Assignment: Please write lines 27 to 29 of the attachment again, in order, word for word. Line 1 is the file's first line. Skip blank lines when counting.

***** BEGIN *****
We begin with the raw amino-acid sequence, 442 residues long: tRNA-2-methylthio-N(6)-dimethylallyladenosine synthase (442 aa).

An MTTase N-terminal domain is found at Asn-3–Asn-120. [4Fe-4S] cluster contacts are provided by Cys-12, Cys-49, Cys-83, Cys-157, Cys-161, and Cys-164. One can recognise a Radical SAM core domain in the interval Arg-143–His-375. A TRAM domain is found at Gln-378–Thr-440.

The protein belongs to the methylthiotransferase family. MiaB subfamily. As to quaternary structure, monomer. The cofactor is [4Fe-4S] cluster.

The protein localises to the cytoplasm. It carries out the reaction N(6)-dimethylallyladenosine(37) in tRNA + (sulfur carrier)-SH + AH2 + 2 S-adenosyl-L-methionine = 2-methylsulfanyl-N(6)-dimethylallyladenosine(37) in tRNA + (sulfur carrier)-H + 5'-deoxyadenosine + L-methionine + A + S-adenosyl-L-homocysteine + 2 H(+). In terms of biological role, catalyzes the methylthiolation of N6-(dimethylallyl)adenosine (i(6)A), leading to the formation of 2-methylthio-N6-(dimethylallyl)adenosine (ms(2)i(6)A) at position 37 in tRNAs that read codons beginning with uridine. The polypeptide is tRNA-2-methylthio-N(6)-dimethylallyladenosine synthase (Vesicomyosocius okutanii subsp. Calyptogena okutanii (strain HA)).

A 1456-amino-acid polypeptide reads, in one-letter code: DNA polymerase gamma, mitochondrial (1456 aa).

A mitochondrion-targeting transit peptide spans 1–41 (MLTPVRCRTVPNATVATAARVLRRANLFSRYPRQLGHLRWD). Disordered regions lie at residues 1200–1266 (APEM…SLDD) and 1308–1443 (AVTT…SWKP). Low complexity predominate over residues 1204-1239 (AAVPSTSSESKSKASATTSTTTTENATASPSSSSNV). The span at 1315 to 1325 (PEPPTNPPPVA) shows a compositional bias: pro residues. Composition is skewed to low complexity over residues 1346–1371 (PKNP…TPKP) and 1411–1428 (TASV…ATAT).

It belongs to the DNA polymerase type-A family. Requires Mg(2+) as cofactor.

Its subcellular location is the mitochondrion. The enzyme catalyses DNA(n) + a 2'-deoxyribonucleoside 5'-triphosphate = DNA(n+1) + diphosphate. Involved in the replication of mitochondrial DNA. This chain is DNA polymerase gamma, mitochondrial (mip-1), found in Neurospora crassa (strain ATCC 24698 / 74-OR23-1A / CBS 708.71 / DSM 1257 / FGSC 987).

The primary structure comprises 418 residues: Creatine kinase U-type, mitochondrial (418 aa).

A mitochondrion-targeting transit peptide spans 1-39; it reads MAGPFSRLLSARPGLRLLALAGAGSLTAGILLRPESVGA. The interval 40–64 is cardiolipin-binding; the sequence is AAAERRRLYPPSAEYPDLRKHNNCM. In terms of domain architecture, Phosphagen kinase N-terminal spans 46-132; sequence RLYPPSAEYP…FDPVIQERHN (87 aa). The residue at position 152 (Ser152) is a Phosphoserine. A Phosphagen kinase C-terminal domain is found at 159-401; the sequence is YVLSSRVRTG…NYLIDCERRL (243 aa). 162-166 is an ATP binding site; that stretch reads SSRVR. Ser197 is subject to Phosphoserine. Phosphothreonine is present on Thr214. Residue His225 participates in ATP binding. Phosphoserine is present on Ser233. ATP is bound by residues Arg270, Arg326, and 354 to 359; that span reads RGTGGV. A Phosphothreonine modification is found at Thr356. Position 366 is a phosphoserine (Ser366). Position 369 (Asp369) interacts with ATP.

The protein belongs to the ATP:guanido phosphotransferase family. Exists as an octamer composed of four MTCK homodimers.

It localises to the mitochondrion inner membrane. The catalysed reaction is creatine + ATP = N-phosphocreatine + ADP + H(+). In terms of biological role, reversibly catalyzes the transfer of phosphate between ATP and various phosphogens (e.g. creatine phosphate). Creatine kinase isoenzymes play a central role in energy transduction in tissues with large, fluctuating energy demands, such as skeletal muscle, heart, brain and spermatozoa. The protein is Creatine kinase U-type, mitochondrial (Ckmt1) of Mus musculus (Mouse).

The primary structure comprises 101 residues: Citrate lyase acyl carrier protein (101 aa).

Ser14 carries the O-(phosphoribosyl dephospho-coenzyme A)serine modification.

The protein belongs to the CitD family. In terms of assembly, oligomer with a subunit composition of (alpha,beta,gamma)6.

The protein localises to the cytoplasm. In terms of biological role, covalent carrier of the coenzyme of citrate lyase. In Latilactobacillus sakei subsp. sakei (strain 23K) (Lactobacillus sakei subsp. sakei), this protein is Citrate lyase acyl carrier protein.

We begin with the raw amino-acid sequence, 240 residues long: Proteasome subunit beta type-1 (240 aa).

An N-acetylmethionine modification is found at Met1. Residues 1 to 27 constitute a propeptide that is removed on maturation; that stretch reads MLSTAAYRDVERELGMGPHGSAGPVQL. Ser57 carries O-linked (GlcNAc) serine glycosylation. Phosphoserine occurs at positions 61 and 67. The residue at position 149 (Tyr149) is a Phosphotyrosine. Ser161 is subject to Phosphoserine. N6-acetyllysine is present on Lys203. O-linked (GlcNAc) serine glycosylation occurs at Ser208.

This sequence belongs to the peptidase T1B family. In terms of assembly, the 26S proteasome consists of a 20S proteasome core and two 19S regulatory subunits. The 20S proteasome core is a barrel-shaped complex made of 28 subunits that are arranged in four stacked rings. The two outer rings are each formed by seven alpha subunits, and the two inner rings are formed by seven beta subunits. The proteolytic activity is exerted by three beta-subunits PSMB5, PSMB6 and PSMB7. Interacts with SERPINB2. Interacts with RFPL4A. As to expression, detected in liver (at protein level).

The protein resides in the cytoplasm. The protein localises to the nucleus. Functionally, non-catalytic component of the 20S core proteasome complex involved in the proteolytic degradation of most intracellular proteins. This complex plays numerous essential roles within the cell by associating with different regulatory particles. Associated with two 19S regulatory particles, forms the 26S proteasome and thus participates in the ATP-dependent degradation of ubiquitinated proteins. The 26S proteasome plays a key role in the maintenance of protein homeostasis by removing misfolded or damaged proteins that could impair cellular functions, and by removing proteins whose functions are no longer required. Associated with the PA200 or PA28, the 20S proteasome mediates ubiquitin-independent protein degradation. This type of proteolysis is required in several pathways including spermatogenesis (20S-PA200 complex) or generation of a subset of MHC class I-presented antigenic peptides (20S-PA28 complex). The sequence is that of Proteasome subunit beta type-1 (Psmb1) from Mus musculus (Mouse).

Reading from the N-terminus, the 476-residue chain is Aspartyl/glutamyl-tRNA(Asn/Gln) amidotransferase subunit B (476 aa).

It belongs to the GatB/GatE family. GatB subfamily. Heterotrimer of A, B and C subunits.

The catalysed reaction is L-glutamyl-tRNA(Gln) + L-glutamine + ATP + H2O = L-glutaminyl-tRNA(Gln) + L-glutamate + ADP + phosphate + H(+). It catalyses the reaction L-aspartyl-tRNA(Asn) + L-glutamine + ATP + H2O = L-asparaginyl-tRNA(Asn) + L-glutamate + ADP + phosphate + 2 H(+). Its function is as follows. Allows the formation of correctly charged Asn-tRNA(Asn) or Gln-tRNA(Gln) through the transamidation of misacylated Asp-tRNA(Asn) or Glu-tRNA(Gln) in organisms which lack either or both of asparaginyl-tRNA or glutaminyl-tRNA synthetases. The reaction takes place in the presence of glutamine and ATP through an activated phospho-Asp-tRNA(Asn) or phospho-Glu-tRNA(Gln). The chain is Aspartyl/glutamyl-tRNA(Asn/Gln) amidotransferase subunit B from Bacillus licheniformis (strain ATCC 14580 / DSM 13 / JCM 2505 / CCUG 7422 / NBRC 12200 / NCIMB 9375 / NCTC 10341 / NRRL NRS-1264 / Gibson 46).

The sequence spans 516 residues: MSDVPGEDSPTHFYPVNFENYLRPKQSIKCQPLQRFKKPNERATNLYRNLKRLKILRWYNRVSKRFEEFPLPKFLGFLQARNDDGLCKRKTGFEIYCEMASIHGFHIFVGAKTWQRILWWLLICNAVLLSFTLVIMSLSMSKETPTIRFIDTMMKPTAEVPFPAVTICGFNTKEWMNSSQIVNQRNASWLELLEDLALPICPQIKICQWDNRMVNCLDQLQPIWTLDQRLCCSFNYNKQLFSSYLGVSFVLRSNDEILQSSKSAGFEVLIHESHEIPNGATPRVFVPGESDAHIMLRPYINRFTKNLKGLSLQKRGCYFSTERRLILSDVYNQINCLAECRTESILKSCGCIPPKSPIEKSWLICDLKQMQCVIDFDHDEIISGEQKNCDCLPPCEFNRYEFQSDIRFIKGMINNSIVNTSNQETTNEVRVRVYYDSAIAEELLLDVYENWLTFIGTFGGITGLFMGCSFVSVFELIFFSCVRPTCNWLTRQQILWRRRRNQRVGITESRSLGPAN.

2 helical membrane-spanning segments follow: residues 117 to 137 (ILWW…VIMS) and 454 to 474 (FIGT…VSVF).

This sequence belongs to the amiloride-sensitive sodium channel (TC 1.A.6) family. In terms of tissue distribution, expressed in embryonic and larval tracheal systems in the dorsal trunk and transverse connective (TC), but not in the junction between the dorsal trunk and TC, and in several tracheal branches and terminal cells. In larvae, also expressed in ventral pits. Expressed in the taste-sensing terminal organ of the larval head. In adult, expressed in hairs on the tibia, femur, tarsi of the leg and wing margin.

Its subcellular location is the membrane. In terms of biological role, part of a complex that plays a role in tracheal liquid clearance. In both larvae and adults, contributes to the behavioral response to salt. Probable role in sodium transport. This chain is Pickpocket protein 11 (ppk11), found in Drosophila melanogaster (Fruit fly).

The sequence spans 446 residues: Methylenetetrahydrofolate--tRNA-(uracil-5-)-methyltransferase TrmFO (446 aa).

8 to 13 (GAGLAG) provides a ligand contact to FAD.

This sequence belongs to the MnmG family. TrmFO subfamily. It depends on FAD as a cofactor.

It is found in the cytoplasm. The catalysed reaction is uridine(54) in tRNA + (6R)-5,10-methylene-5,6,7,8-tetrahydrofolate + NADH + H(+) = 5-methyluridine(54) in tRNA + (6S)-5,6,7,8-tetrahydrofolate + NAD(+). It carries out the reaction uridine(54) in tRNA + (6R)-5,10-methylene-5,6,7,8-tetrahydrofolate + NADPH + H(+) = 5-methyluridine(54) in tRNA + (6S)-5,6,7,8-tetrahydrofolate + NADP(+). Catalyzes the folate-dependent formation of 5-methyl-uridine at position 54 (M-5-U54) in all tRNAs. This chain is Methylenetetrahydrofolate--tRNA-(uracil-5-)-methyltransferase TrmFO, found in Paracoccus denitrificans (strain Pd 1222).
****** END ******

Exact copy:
Its subcellular location is the membrane. In terms of biological role, part of a complex that plays a role in tracheal liquid clearance. In both larvae and adults, contributes to the behavioral response to salt. Probable role in sodium transport. This chain is Pickpocket protein 11 (ppk11), found in Drosophila melanogaster (Fruit fly).

The sequence spans 446 residues: Methylenetetrahydrofolate--tRNA-(uracil-5-)-methyltransferase TrmFO (446 aa).

8 to 13 (GAGLAG) provides a ligand contact to FAD.